The project began in Perth, Australia where eight Australian men with varying characteristics were photographed. After studying each man and deconstructing their individual personalities, the pair embarked on a 5000km journey throughout Western Australia. On the way, the landscape shifts from ocean to desert to vast forest. The journey was made with one aim: to be immersed in the same natural environment that these eight Australian men live in and understand the way they relate to nature. “You become what you feel”, says Buddha. And for these men, they are nature.

Duo Marina Beltrame & Renata Chede

Inside 4 Walls

Sri Lanka, 2016

The setting is a city called Gale in southern Sri Lanka. The story is about 24 students varying from 5 to 17 years of age, each with different physical and mental deficiencies. The only visible connecting bridge between them? The 4 walls of the classroom.

Inside those walls autism, down syndrome, schizophrenia, deafness and various other ailments live side by side. The classroom is made up of teachers, student’s mothers and other volunteers from different parts of the globe. I am one of them and I bring both my love and my criticism.

I watch with resignation as teachers give learning materials only to those students who are capable of completing tasks, while others roam the classroom restlessly. Likewise, I feel twisted when children are physically punished for behaviour that is not as was expected. The stifling heat chokes and saps and, as I look around the room and see children with so many different nuances, yet so little variation in the way that their needs are catered for, it makes me feel desperate.  ︎ 
I boil inside when I see a child without the ability to speak having food forcefully shoved down her throat.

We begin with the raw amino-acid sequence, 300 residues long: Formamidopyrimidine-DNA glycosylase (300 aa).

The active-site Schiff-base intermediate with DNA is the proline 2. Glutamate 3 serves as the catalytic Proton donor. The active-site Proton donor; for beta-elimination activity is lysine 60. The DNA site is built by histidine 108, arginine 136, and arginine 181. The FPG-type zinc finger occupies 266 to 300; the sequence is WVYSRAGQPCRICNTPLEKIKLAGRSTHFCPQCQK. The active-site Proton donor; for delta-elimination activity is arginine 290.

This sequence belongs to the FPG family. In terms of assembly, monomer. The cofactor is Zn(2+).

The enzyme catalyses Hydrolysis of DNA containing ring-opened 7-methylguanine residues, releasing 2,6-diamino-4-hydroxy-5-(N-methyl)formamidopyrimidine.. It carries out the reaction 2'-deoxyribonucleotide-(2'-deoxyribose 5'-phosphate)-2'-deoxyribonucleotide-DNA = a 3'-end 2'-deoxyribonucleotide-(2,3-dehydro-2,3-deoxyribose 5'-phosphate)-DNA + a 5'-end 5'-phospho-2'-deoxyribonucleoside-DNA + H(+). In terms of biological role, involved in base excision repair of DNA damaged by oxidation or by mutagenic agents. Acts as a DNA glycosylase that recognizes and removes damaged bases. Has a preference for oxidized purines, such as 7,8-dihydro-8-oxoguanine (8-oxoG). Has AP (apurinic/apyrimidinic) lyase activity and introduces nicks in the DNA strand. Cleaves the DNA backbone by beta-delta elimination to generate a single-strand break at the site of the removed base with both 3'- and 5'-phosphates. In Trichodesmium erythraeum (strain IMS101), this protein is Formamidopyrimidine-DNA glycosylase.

Indignation and lack of conformity to the way things are come from those who do not belong to that place. Those who compare the worlds, and do not accept. Those who have the arrogance to think they can do better, who were not there before and do not know the path travelled until today.

When I had finally deconstructed the scenes unfolding inside those 4 walls, I began to see the reality of the classroom anew. Rather than fear the clash between the 2 worlds, the 2 ways, I thanked them for their co-existence. I understood that the hardness of one provides the structure for the weakness in another.

That order, punishment and rigid conditions, when done with heart, can bring out the highest quality in individuals. And in a magical and beautiful way, these 24 special children show how capable they are when they are given the circumstances to do so.

Temporary Middle East

Middle East, 2015

The exhibition is made up of personal travel images from Renata Chede taken throughout the Middle East. Working with her partner Marina, they observed that time has changed espacial meaning in that region.

How do we see space? How do we perceive time? While walking and observing fences, piles of stones as traces of destruction and empty landscapes waiting to be owned, the Middle East showed them that time and space are, indeed, related.
By looking at that specific frame within space, their subject of study focuses on a number of basic issues, including whether or not time and space exist independently of the mind, whether they exist independently of one another, whether time exists other than the present moment, and questions about the nature of identity.

Thinking particularly about the nature of identity over time, they have proposed to the public to interact, over a week,

with 2 of their art pieces. They have left the pieces in the streets in Amsterdam so people can touch, rip, draw, paint or do whatever they might like.

Through those pieces of art and the other ones exhibited here, the duo open a space to talk about SPACE + TIME. Derived meaning is not unambiguous in their work, and they give us no defined information value. What they do instead is give us some tools and invite us to discuss the theme with them.

Duo Marina Beltrame
& Renata Chede